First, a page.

The anti-tax Fraser Institute has clarified that they are, in fact, 100% pro-the-idea-of-taxes after all!
The stunning admission appeared in a Vancouver Sun this week in response to a column criticizing the "anti-tax rhetoric" of right-wing groups like the Fraser Institute and Canadian Taxpayers Federation.
In their opinion piece, Fraser Institute's Mark Milke and Charles Lammam admit "taxes are the price we pay for civilization":
"In a recent column about the Metro Vancouver transit plebiscite, Sun columnist Daphne Bramham complained about business leaders who talked 'way more about cutting taxes for poor beleaguered taxpayers for the past 30 years than they have about the valuable services tax money provides.'
"Bramham blamed so-called 'anti-tax' groups such as the Fraser Institute for helping drive this worrying trend. This is silly and simplistic. Let us explain.
"Taxes are indeed needed to fund important government services, critical both to a well-functioning economy and more generally, civilization."
Wait, hold on a second -- the right-wing Fraser Institute is actually disputing the claim that they use "anti-tax rhetoric"?
WATCH: DO THESE FRASER INSTITUTE YOUTUBE VIDEO CLIPS SHOW THE FRASER INSTITUTE IS NOT "ANTI-TAX"?
The Fraser Institute is "anti-tax"? Where would anyone get such a "silly" idea?
It turns out that while the Fraser Institute supports the idea of taxes in general, they also support the idea of cutting taxes in general:
"It’s not surprising Bramham and others feel that the public discourse since the 1990s has focused primarily on tax reductions and ensuring the correct tax mix. The reforms worked.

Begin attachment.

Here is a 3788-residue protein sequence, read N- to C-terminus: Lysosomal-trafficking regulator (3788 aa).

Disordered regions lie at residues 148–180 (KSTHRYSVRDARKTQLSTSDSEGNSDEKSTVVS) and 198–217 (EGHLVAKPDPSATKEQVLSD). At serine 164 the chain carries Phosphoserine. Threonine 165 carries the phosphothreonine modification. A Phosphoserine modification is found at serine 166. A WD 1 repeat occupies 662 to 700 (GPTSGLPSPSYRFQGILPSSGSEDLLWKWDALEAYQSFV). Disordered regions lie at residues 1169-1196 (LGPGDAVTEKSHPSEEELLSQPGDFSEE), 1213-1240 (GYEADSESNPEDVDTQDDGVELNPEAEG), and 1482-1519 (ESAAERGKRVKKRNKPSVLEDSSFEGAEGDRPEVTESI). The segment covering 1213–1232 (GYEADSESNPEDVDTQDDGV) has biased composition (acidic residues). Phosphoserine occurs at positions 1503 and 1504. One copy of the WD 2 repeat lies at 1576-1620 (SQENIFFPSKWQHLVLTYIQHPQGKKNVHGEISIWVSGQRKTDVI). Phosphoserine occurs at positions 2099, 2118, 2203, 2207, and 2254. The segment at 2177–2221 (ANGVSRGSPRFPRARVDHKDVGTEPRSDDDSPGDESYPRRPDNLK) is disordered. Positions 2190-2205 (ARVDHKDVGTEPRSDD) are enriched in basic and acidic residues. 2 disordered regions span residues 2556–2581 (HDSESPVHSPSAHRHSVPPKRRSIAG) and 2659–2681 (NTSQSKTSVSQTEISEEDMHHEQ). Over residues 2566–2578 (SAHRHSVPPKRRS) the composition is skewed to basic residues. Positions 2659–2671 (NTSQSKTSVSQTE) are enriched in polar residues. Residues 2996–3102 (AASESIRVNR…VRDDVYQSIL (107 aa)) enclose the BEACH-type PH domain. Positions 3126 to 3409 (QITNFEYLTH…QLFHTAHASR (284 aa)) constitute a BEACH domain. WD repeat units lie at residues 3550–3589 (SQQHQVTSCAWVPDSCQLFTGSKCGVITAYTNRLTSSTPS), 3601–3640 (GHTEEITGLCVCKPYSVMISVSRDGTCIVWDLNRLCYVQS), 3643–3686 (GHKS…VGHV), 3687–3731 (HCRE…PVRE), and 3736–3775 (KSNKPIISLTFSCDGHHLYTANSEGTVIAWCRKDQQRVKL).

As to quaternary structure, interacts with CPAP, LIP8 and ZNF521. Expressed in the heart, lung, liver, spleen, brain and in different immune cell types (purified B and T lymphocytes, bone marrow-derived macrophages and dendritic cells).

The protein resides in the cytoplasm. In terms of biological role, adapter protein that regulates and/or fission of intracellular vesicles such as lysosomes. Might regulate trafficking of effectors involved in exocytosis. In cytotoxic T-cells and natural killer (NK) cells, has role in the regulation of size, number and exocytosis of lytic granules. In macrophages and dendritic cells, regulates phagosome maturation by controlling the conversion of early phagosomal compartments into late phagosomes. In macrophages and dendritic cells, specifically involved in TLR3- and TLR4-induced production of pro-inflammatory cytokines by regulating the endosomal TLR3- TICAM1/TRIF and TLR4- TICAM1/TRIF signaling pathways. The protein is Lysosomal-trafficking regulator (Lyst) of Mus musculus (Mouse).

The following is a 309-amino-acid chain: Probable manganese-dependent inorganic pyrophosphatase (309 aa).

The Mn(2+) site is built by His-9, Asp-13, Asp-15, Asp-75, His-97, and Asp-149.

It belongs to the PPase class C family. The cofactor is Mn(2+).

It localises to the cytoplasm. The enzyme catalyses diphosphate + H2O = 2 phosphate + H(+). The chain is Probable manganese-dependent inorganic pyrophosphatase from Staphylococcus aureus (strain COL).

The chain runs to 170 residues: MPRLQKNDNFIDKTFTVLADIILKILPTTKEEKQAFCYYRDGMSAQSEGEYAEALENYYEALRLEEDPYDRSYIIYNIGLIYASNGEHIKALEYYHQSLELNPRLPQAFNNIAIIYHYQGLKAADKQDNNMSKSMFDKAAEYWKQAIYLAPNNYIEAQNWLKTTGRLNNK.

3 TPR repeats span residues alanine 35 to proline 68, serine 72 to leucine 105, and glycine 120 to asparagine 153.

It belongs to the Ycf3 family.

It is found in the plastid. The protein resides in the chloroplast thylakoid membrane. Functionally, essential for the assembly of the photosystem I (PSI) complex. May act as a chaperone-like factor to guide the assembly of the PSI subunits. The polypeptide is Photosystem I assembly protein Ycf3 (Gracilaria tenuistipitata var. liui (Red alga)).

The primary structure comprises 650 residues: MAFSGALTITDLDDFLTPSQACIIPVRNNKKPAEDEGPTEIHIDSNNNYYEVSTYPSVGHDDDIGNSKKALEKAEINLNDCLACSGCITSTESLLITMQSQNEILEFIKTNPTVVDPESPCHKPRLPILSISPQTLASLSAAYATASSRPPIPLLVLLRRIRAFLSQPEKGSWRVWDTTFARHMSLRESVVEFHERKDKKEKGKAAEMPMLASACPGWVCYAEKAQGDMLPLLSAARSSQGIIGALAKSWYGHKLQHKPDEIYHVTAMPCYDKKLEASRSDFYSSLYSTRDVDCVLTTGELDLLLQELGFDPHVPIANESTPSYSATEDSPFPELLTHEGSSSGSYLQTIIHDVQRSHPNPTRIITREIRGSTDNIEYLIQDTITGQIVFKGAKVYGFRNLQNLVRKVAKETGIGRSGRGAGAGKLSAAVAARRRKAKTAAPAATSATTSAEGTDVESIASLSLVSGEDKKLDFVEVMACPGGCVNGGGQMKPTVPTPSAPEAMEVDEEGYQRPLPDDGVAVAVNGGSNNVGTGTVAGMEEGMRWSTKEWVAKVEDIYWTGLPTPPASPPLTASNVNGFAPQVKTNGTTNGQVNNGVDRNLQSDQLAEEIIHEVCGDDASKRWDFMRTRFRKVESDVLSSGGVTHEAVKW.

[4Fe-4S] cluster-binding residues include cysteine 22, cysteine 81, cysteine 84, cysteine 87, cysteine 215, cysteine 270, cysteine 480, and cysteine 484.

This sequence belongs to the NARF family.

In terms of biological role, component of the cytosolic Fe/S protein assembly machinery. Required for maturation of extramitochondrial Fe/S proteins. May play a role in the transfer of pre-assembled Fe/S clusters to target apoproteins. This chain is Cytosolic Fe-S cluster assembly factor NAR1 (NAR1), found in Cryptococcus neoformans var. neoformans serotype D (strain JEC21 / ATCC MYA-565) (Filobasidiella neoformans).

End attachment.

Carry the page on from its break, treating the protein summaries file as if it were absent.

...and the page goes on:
"Still, the average Canadian family currently pays 42 per cent of its income in taxes. That’s more than they pay for basic necessities like food, clothing and shelter combined."
And here we may have some very good news for the Fraser Institute:
The average Canadian family is not actually paying more in taxes than "food, clothing and shelter combined"!
As it turns out, both the Fraser Institute's claims that "the average family currently pays 42 per cent of its income in taxes" and that they pay more in taxes than they do for "basic necessities like food, clothing and shelter combined" turn out to be incorrect.
To reach their magic number of 42%, the Fraser Institute padded the tax bill of the average family by counting corporate taxes, along with royalties on oil and gas extraction, import duties, and taxes relating to tobacco, liquor and amusement -- all things that may not be reasonable to include in the average Canadian family's tax bill.
"Is it reasonable to include corporate taxes in the total that Canadian families pay?" asked former Walrus editor John MacFarlane in a stinging Editor's Note last year.
But even if we entertain the Institute's theory that literally *all* taxes get passed down to the average household, OECD data indicates Canadian taxes from all sources amounted to 30.6% in 2013 -- about 11% lower than what the Fraser Institute claims.
The claim becomes even dodgier when you take a look at how Statistics Canada breaks down household expenses from low to high-income. So as Statistics Canada reveals, the lowest earning 20% of Canadians pay 1.3% of their incomes on income taxes, the middle 20% pay 11% on income taxes, while the highest income Canadians pay only 28.3% on income taxes: